Insects that prey on crops and carry plant disease have not eased their assault during Utah's drought, says Utah State University Extension Entomologist Jay Karren.

"Insects have done more damage in Utah this year than most people realize," he said Saturday.Karren said insects and disease have taken advantage of plants weakened by lack of moisture "just as colds and flu attack stressed humans."

He said even though the aphid population might be lower in the drought year, the insect's impact on alfalfa is greater.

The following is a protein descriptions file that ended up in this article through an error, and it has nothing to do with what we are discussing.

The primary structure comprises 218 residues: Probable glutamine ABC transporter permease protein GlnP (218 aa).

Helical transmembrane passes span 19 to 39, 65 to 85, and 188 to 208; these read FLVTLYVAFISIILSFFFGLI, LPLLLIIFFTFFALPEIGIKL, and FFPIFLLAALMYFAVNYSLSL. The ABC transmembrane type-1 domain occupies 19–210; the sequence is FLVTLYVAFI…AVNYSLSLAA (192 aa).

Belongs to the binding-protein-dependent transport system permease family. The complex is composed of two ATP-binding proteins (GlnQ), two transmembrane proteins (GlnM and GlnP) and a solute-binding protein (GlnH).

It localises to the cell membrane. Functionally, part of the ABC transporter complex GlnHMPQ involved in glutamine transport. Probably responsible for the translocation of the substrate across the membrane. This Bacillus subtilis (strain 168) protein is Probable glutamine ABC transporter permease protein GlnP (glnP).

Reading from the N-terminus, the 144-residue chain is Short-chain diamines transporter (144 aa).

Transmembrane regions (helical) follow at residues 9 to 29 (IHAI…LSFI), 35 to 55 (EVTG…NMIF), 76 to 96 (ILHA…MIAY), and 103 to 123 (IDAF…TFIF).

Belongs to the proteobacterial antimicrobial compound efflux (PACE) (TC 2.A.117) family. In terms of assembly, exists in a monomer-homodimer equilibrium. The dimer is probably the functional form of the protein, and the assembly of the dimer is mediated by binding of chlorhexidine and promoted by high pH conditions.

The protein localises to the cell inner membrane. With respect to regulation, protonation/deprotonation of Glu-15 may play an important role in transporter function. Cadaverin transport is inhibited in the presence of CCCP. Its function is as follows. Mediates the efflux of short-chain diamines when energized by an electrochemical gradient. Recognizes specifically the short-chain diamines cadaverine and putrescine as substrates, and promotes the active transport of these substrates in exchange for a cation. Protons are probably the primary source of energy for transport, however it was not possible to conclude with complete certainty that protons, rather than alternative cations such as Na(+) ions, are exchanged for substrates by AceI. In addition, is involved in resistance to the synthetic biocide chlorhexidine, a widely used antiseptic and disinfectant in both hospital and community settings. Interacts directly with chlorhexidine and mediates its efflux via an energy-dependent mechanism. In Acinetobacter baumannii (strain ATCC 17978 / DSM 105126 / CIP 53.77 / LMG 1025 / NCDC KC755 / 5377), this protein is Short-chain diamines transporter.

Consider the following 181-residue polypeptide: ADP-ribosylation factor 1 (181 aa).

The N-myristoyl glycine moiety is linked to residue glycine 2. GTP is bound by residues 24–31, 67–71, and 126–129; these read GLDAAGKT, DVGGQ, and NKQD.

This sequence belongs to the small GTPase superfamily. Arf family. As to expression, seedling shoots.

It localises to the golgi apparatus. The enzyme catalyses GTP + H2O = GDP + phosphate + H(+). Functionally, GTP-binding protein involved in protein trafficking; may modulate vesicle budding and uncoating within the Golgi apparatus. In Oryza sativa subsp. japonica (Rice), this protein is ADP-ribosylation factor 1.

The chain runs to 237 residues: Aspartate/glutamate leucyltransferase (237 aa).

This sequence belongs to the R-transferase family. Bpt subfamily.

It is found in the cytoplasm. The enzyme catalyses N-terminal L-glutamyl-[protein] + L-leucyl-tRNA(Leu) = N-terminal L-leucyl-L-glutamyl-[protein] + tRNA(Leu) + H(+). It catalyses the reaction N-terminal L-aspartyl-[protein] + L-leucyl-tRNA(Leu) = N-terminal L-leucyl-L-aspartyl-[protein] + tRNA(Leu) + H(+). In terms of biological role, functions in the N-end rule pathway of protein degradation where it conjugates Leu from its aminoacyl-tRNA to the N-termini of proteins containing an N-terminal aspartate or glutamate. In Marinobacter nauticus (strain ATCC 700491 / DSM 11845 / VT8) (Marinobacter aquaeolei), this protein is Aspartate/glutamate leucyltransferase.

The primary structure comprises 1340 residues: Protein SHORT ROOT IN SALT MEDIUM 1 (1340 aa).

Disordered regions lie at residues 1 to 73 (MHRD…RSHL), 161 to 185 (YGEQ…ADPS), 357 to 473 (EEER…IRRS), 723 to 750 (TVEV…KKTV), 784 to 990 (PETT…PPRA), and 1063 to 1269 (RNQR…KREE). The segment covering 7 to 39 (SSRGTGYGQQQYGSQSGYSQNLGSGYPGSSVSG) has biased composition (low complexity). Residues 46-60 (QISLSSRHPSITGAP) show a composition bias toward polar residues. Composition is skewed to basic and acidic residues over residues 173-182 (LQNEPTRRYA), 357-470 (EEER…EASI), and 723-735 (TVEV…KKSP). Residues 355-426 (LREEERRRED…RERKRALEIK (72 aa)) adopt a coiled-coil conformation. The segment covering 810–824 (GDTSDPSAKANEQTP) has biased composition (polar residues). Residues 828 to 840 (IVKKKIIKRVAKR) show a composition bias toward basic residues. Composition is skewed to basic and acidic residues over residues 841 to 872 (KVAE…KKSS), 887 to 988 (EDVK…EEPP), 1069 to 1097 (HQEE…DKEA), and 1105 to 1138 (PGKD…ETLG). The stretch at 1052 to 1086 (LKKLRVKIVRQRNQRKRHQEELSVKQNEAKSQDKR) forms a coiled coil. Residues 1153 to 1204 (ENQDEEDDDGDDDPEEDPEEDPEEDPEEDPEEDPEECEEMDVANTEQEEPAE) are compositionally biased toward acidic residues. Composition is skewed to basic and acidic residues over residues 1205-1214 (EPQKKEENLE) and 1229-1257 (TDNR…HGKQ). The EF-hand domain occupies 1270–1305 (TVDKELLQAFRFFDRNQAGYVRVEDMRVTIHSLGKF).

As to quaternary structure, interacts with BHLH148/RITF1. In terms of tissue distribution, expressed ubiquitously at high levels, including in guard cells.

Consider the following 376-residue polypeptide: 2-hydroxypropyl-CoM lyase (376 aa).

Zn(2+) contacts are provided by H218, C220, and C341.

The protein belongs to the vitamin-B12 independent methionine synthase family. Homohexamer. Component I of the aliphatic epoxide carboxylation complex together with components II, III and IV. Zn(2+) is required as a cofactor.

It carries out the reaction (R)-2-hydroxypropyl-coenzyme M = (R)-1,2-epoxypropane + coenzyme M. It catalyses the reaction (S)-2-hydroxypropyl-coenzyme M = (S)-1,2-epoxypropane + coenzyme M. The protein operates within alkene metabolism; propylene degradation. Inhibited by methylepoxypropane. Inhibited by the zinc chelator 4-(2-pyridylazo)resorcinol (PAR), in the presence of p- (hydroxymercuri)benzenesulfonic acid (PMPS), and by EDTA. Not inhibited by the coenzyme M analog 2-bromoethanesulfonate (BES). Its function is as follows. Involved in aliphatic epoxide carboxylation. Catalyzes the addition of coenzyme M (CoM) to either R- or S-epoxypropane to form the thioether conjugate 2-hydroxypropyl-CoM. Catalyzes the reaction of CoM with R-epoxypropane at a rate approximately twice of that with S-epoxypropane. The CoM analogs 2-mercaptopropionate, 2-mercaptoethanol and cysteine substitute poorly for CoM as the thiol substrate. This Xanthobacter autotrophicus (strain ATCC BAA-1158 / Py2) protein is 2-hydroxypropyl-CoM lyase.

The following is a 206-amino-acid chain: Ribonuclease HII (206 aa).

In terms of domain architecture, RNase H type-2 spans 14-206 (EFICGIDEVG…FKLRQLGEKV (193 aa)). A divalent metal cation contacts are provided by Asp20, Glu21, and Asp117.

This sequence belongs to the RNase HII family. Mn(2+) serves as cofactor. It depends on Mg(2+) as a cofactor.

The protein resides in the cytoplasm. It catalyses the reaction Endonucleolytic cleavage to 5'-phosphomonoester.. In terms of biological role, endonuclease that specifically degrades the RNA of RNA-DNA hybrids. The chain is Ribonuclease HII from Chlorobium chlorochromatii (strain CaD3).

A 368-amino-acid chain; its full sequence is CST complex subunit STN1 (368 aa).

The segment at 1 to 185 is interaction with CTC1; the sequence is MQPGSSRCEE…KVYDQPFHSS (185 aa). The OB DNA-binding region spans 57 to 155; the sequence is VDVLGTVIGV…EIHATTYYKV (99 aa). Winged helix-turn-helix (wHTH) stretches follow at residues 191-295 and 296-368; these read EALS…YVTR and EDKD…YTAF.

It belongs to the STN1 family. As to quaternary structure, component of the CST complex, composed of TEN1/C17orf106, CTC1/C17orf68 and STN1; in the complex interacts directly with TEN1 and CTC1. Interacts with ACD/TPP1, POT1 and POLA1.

Karren said mites on corn have been excessive along the Wasatch Front.

The bugs "speckle the corn leaves, the lower leaves turn brown and the brownness moves up the plant," he said.

"The drought has hit the corn crop hard, and two short crops in a row could absolutely decimate the livestock industry, which accounts for 50 percent of gross farm receipts," Karren said.